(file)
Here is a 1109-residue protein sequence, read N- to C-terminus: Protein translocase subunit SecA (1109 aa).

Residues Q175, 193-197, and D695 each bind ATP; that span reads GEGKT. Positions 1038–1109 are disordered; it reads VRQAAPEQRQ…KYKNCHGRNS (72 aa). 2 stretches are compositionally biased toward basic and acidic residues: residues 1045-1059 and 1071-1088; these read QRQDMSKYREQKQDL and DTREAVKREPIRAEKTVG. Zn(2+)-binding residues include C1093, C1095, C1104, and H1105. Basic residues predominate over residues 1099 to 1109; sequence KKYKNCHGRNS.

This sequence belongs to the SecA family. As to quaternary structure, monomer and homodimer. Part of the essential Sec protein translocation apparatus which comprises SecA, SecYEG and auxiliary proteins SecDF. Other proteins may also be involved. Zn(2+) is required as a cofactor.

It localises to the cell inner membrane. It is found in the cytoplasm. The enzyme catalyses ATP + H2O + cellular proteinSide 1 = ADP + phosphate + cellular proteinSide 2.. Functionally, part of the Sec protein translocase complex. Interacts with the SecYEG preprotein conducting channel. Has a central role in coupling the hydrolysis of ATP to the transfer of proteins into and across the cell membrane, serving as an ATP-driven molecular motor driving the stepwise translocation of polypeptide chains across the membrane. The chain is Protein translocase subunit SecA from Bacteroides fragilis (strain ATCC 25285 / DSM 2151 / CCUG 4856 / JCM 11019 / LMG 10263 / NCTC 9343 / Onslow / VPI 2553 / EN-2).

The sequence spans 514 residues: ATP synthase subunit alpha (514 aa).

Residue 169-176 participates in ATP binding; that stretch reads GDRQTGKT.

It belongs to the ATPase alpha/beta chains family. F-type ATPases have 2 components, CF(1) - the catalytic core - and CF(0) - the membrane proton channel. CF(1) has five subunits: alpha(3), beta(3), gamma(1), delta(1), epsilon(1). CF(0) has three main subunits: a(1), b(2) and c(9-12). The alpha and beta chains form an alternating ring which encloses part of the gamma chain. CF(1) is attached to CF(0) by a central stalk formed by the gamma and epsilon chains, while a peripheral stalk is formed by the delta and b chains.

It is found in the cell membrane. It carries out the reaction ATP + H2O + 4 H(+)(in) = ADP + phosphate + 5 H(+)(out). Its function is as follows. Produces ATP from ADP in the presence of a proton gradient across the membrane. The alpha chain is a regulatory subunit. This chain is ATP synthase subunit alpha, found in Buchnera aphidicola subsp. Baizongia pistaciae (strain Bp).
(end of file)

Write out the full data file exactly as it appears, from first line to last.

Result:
Here is a 1109-residue protein sequence, read N- to C-terminus: Protein translocase subunit SecA (1109 aa).

Residues Q175, 193-197, and D695 each bind ATP; that span reads GEGKT. Positions 1038–1109 are disordered; it reads VRQAAPEQRQ…KYKNCHGRNS (72 aa). 2 stretches are compositionally biased toward basic and acidic residues: residues 1045-1059 and 1071-1088; these read QRQDMSKYREQKQDL and DTREAVKREPIRAEKTVG. Zn(2+)-binding residues include C1093, C1095, C1104, and H1105. Basic residues predominate over residues 1099 to 1109; sequence KKYKNCHGRNS.

This sequence belongs to the SecA family. As to quaternary structure, monomer and homodimer. Part of the essential Sec protein translocation apparatus which comprises SecA, SecYEG and auxiliary proteins SecDF. Other proteins may also be involved. Zn(2+) is required as a cofactor.

It localises to the cell inner membrane. It is found in the cytoplasm. The enzyme catalyses ATP + H2O + cellular proteinSide 1 = ADP + phosphate + cellular proteinSide 2.. Functionally, part of the Sec protein translocase complex. Interacts with the SecYEG preprotein conducting channel. Has a central role in coupling the hydrolysis of ATP to the transfer of proteins into and across the cell membrane, serving as an ATP-driven molecular motor driving the stepwise translocation of polypeptide chains across the membrane. The chain is Protein translocase subunit SecA from Bacteroides fragilis (strain ATCC 25285 / DSM 2151 / CCUG 4856 / JCM 11019 / LMG 10263 / NCTC 9343 / Onslow / VPI 2553 / EN-2).

The sequence spans 514 residues: ATP synthase subunit alpha (514 aa).

Residue 169-176 participates in ATP binding; that stretch reads GDRQTGKT.

It belongs to the ATPase alpha/beta chains family. F-type ATPases have 2 components, CF(1) - the catalytic core - and CF(0) - the membrane proton channel. CF(1) has five subunits: alpha(3), beta(3), gamma(1), delta(1), epsilon(1). CF(0) has three main subunits: a(1), b(2) and c(9-12). The alpha and beta chains form an alternating ring which encloses part of the gamma chain. CF(1) is attached to CF(0) by a central stalk formed by the gamma and epsilon chains, while a peripheral stalk is formed by the delta and b chains.

It is found in the cell membrane. It carries out the reaction ATP + H2O + 4 H(+)(in) = ADP + phosphate + 5 H(+)(out). Its function is as follows. Produces ATP from ADP in the presence of a proton gradient across the membrane. The alpha chain is a regulatory subunit. This chain is ATP synthase subunit alpha, found in Buchnera aphidicola subsp. Baizongia pistaciae (strain Bp).